Skip to main content

Pilgrim's Progress

Pilgrim's Progress. Religious allegory by John Bunyan, published in two parts (1678, 1684). Widely regarded as a classic in puritan literature, it renders Bunyan's own spiritual progress (recounted in Grace Abounding) into a more objective universalized myth, embodied by the solitary pilgrim Christian's search for the Celestial City. Allegorical figures (Giant Despair, Hopeful), satirical portraits of hypocrites or backsliders (Mr Worldly-Wiseman), and realism enliven an episodic series of adventures, though each reflects a step in the puritan stages of conversion. Part II, centred around Christian's wife, is more concerned with problems in nonconformist communities than with the individual.

A. S. Hargreaves

Cite this article
Pick a style below, and copy the text for your bibliography.

  • MLA
  • Chicago
  • APA

"Pilgrim's Progress." The Oxford Companion to British History. . 18 Mar. 2019 <>.

"Pilgrim's Progress." The Oxford Companion to British History. . (March 18, 2019).

"Pilgrim's Progress." The Oxford Companion to British History. . Retrieved March 18, 2019 from

Learn more about citation styles

Citation styles gives you the ability to cite reference entries and articles according to common styles from the Modern Language Association (MLA), The Chicago Manual of Style, and the American Psychological Association (APA).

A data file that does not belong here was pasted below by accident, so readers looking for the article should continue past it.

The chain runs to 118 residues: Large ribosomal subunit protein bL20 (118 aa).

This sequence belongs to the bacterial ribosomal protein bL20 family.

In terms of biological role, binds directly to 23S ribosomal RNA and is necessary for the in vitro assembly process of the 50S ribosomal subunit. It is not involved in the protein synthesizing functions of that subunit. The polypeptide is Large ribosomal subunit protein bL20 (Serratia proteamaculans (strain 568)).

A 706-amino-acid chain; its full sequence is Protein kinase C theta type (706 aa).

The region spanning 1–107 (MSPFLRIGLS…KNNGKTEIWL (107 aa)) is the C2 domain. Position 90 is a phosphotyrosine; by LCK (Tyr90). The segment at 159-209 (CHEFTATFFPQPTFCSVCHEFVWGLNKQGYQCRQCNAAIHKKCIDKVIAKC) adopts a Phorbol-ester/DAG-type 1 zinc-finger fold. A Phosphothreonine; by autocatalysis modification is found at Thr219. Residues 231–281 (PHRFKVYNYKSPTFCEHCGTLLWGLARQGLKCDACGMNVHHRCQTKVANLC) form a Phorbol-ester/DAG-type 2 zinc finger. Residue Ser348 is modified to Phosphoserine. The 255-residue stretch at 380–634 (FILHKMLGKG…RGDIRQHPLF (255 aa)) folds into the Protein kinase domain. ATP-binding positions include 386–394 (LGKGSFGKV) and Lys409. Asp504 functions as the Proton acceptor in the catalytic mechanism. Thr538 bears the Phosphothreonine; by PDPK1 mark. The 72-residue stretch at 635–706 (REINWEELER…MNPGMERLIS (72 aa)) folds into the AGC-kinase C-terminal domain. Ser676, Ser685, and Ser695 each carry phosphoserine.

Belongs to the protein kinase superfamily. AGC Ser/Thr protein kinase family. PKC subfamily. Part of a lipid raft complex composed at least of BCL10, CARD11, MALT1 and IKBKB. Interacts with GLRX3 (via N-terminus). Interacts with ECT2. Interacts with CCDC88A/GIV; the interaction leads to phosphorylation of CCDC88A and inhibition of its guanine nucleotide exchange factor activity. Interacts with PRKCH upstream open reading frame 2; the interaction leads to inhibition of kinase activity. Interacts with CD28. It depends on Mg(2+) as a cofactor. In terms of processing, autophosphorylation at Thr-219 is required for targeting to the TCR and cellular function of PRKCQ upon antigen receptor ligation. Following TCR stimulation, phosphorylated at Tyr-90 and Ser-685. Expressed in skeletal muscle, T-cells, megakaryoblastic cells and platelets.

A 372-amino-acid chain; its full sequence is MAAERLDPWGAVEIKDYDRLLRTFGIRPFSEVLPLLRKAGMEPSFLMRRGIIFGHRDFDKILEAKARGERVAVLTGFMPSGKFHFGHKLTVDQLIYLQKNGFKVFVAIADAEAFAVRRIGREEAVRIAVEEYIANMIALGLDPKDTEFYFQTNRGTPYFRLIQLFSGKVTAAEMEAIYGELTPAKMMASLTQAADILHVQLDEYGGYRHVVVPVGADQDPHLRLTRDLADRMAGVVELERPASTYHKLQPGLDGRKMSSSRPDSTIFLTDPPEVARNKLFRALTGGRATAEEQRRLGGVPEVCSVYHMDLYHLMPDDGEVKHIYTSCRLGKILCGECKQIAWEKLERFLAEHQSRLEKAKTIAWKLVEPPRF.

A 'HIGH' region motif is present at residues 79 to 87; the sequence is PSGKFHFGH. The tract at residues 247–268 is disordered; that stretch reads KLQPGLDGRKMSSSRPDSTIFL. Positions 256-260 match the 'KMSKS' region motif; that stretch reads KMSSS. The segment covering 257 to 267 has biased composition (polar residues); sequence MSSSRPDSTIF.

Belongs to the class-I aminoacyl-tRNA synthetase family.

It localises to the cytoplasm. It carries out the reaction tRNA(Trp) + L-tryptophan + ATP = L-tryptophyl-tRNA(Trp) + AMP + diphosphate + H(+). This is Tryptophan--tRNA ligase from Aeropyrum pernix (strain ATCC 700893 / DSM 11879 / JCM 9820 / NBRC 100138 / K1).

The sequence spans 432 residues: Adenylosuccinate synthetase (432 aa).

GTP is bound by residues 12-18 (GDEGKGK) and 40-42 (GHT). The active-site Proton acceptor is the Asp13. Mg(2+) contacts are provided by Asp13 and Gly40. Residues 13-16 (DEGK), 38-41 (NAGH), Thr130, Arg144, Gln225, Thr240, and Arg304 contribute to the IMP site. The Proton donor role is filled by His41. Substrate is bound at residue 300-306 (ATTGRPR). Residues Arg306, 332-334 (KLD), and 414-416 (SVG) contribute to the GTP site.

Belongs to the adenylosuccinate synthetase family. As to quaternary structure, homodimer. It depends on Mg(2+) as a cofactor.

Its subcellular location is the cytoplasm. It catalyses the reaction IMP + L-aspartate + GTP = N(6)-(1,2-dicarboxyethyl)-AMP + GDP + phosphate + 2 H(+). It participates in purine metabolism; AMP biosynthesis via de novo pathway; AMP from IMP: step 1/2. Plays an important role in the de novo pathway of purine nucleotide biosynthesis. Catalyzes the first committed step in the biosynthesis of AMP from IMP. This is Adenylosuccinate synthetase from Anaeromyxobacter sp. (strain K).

Within the “Cite this article” tool, pick a style to see how all available information looks when formatted according to that style. Then, copy and paste the text into your bibliography or works cited list.

Because each style has its own formatting nuances that evolve over time and not all information is available for every reference entry or article, cannot guarantee each citation it generates. Therefore, it’s best to use citations as a starting point before checking the style against your school or publication’s requirements and the most-recent information available at these sites:

Modern Language Association

The Chicago Manual of Style

American Psychological Association

  • Most online reference entries and articles do not have page numbers. Therefore, that information is unavailable for most content. However, the date of retrieval is often important. Refer to each style’s convention regarding the best way to format page numbers and retrieval dates.
  • In addition to the MLA, Chicago, and APA styles, your school, university, publication, or institution may have its own requirements for citations. Therefore, be sure to refer to those guidelines when editing your bibliography or works cited list.